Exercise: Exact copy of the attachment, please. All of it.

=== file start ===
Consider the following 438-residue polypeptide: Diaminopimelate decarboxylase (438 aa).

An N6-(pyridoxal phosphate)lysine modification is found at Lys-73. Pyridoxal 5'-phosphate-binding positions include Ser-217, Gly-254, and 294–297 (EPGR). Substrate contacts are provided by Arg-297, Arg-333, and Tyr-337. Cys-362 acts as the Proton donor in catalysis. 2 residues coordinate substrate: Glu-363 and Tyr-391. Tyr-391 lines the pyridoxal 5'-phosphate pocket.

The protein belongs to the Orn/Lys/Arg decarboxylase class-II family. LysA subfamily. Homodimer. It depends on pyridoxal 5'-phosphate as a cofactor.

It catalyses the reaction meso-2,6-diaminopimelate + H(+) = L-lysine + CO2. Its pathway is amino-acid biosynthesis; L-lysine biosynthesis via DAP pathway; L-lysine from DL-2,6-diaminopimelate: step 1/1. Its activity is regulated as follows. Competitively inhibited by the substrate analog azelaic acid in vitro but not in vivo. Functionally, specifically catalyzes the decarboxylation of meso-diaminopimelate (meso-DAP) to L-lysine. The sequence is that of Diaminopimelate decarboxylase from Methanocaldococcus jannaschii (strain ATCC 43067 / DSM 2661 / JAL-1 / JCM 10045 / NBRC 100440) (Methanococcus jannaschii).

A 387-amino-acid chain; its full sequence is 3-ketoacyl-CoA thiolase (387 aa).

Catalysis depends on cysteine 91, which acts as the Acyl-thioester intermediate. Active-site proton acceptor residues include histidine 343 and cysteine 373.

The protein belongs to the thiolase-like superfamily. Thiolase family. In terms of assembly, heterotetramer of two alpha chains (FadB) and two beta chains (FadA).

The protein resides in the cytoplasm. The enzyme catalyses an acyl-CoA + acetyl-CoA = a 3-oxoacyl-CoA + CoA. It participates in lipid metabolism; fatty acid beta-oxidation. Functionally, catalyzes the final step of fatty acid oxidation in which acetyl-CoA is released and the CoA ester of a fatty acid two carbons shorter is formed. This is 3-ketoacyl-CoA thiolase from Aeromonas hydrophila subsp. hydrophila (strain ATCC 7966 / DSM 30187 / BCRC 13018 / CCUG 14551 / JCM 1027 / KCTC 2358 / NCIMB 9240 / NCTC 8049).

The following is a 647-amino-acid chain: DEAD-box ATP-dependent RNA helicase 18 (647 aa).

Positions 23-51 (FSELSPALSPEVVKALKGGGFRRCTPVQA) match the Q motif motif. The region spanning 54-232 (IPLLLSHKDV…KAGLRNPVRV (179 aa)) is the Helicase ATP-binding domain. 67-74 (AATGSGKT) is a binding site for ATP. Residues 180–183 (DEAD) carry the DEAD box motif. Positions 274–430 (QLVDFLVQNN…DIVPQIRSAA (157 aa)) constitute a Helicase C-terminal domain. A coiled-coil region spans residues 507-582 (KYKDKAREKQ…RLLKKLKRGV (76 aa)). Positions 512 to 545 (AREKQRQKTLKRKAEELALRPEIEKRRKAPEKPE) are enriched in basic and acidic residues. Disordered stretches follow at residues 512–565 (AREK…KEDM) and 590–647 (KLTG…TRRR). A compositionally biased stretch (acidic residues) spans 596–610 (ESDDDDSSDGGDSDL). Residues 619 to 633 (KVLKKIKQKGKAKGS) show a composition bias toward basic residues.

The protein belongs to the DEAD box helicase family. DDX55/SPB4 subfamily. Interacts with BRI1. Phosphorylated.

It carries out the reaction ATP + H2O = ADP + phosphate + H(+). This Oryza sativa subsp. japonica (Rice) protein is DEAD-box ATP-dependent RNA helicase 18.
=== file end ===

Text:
Consider the following 438-residue polypeptide: Diaminopimelate decarboxylase (438 aa).

An N6-(pyridoxal phosphate)lysine modification is found at Lys-73. Pyridoxal 5'-phosphate-binding positions include Ser-217, Gly-254, and 294–297 (EPGR). Substrate contacts are provided by Arg-297, Arg-333, and Tyr-337. Cys-362 acts as the Proton donor in catalysis. 2 residues coordinate substrate: Glu-363 and Tyr-391. Tyr-391 lines the pyridoxal 5'-phosphate pocket.

The protein belongs to the Orn/Lys/Arg decarboxylase class-II family. LysA subfamily. Homodimer. It depends on pyridoxal 5'-phosphate as a cofactor.

It catalyses the reaction meso-2,6-diaminopimelate + H(+) = L-lysine + CO2. Its pathway is amino-acid biosynthesis; L-lysine biosynthesis via DAP pathway; L-lysine from DL-2,6-diaminopimelate: step 1/1. Its activity is regulated as follows. Competitively inhibited by the substrate analog azelaic acid in vitro but not in vivo. Functionally, specifically catalyzes the decarboxylation of meso-diaminopimelate (meso-DAP) to L-lysine. The sequence is that of Diaminopimelate decarboxylase from Methanocaldococcus jannaschii (strain ATCC 43067 / DSM 2661 / JAL-1 / JCM 10045 / NBRC 100440) (Methanococcus jannaschii).

A 387-amino-acid chain; its full sequence is 3-ketoacyl-CoA thiolase (387 aa).

Catalysis depends on cysteine 91, which acts as the Acyl-thioester intermediate. Active-site proton acceptor residues include histidine 343 and cysteine 373.

The protein belongs to the thiolase-like superfamily. Thiolase family. In terms of assembly, heterotetramer of two alpha chains (FadB) and two beta chains (FadA).

The protein resides in the cytoplasm. The enzyme catalyses an acyl-CoA + acetyl-CoA = a 3-oxoacyl-CoA + CoA. It participates in lipid metabolism; fatty acid beta-oxidation. Functionally, catalyzes the final step of fatty acid oxidation in which acetyl-CoA is released and the CoA ester of a fatty acid two carbons shorter is formed. This is 3-ketoacyl-CoA thiolase from Aeromonas hydrophila subsp. hydrophila (strain ATCC 7966 / DSM 30187 / BCRC 13018 / CCUG 14551 / JCM 1027 / KCTC 2358 / NCIMB 9240 / NCTC 8049).

The following is a 647-amino-acid chain: DEAD-box ATP-dependent RNA helicase 18 (647 aa).

Positions 23-51 (FSELSPALSPEVVKALKGGGFRRCTPVQA) match the Q motif motif. The region spanning 54-232 (IPLLLSHKDV…KAGLRNPVRV (179 aa)) is the Helicase ATP-binding domain. 67-74 (AATGSGKT) is a binding site for ATP. Residues 180–183 (DEAD) carry the DEAD box motif. Positions 274–430 (QLVDFLVQNN…DIVPQIRSAA (157 aa)) constitute a Helicase C-terminal domain. A coiled-coil region spans residues 507-582 (KYKDKAREKQ…RLLKKLKRGV (76 aa)). Positions 512 to 545 (AREKQRQKTLKRKAEELALRPEIEKRRKAPEKPE) are enriched in basic and acidic residues. Disordered stretches follow at residues 512–565 (AREK…KEDM) and 590–647 (KLTG…TRRR). A compositionally biased stretch (acidic residues) spans 596–610 (ESDDDDSSDGGDSDL). Residues 619 to 633 (KVLKKIKQKGKAKGS) show a composition bias toward basic residues.

The protein belongs to the DEAD box helicase family. DDX55/SPB4 subfamily. Interacts with BRI1. Phosphorylated.

It carries out the reaction ATP + H2O = ADP + phosphate + H(+). This Oryza sativa subsp. japonica (Rice) protein is DEAD-box ATP-dependent RNA helicase 18.